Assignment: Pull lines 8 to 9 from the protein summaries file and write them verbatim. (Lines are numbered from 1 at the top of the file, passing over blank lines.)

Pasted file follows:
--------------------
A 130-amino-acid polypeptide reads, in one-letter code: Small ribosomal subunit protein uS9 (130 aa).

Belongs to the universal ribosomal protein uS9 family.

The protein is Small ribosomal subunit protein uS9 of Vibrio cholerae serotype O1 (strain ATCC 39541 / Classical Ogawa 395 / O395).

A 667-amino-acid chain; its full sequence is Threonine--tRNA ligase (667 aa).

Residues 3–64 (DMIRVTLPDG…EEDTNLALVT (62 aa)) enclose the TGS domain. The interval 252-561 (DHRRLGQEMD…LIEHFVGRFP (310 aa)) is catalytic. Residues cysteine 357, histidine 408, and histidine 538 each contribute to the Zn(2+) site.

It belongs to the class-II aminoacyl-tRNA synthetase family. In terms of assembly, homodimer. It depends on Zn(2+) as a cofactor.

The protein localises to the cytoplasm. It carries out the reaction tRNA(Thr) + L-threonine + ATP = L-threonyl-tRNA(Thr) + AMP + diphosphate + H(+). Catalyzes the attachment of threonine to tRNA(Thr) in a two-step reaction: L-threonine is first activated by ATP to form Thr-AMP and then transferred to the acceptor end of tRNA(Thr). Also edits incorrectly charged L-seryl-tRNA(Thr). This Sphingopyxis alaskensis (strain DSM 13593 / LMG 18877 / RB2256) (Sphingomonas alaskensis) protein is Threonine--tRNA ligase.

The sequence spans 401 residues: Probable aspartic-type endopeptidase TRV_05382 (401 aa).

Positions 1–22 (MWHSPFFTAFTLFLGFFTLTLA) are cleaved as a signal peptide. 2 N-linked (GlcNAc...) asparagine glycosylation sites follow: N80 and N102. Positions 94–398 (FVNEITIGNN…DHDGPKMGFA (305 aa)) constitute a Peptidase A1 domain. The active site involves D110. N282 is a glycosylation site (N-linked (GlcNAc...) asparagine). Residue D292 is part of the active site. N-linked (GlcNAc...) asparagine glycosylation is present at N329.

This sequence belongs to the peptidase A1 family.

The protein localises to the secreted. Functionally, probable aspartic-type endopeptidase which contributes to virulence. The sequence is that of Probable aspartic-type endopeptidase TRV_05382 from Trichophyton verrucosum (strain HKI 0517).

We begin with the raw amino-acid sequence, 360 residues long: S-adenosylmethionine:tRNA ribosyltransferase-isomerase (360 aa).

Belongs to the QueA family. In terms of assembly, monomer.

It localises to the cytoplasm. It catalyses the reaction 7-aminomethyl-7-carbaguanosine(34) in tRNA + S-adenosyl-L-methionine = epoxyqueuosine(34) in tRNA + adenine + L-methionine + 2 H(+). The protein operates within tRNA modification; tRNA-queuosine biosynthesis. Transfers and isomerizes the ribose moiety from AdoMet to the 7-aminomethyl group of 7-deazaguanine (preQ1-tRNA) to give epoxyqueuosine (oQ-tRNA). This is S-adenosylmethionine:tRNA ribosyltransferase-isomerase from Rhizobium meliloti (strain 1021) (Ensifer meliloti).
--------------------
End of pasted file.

The sequence spans 401 residues: Probable aspartic-type endopeptidase TRV_05382 (401 aa).

Positions 1–22 (MWHSPFFTAFTLFLGFFTLTLA) are cleaved as a signal peptide. 2 N-linked (GlcNAc...) asparagine glycosylation sites follow: N80 and N102. Positions 94–398 (FVNEITIGNN…DHDGPKMGFA (305 aa)) constitute a Peptidase A1 domain. The active site involves D110. N282 is a glycosylation site (N-linked (GlcNAc...) asparagine). Residue D292 is part of the active site. N-linked (GlcNAc...) asparagine glycosylation is present at N329.